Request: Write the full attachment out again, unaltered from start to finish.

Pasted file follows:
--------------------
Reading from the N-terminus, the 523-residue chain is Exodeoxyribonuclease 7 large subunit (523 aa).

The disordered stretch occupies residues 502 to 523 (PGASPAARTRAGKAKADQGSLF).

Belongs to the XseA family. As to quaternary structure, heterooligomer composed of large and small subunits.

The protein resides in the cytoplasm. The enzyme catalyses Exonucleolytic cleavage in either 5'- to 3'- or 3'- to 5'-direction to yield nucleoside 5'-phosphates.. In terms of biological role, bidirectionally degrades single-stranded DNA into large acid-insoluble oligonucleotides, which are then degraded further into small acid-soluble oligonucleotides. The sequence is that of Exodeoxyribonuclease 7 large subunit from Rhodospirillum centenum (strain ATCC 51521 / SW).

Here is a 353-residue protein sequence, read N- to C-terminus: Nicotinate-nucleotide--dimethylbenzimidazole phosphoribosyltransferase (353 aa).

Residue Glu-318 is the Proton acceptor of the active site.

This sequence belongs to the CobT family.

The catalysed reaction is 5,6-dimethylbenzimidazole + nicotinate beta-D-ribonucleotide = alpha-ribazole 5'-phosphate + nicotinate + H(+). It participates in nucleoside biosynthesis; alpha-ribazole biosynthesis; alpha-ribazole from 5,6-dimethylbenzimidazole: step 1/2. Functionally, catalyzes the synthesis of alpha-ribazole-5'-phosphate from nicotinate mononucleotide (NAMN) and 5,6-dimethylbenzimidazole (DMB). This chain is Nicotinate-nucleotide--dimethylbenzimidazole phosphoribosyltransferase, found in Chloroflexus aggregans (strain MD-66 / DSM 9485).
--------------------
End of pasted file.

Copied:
Reading from the N-terminus, the 523-residue chain is Exodeoxyribonuclease 7 large subunit (523 aa).

The disordered stretch occupies residues 502 to 523 (PGASPAARTRAGKAKADQGSLF).

Belongs to the XseA family. As to quaternary structure, heterooligomer composed of large and small subunits.

The protein resides in the cytoplasm. The enzyme catalyses Exonucleolytic cleavage in either 5'- to 3'- or 3'- to 5'-direction to yield nucleoside 5'-phosphates.. In terms of biological role, bidirectionally degrades single-stranded DNA into large acid-insoluble oligonucleotides, which are then degraded further into small acid-soluble oligonucleotides. The sequence is that of Exodeoxyribonuclease 7 large subunit from Rhodospirillum centenum (strain ATCC 51521 / SW).

Here is a 353-residue protein sequence, read N- to C-terminus: Nicotinate-nucleotide--dimethylbenzimidazole phosphoribosyltransferase (353 aa).

Residue Glu-318 is the Proton acceptor of the active site.

This sequence belongs to the CobT family.

The catalysed reaction is 5,6-dimethylbenzimidazole + nicotinate beta-D-ribonucleotide = alpha-ribazole 5'-phosphate + nicotinate + H(+). It participates in nucleoside biosynthesis; alpha-ribazole biosynthesis; alpha-ribazole from 5,6-dimethylbenzimidazole: step 1/2. Functionally, catalyzes the synthesis of alpha-ribazole-5'-phosphate from nicotinate mononucleotide (NAMN) and 5,6-dimethylbenzimidazole (DMB). This chain is Nicotinate-nucleotide--dimethylbenzimidazole phosphoribosyltransferase, found in Chloroflexus aggregans (strain MD-66 / DSM 9485).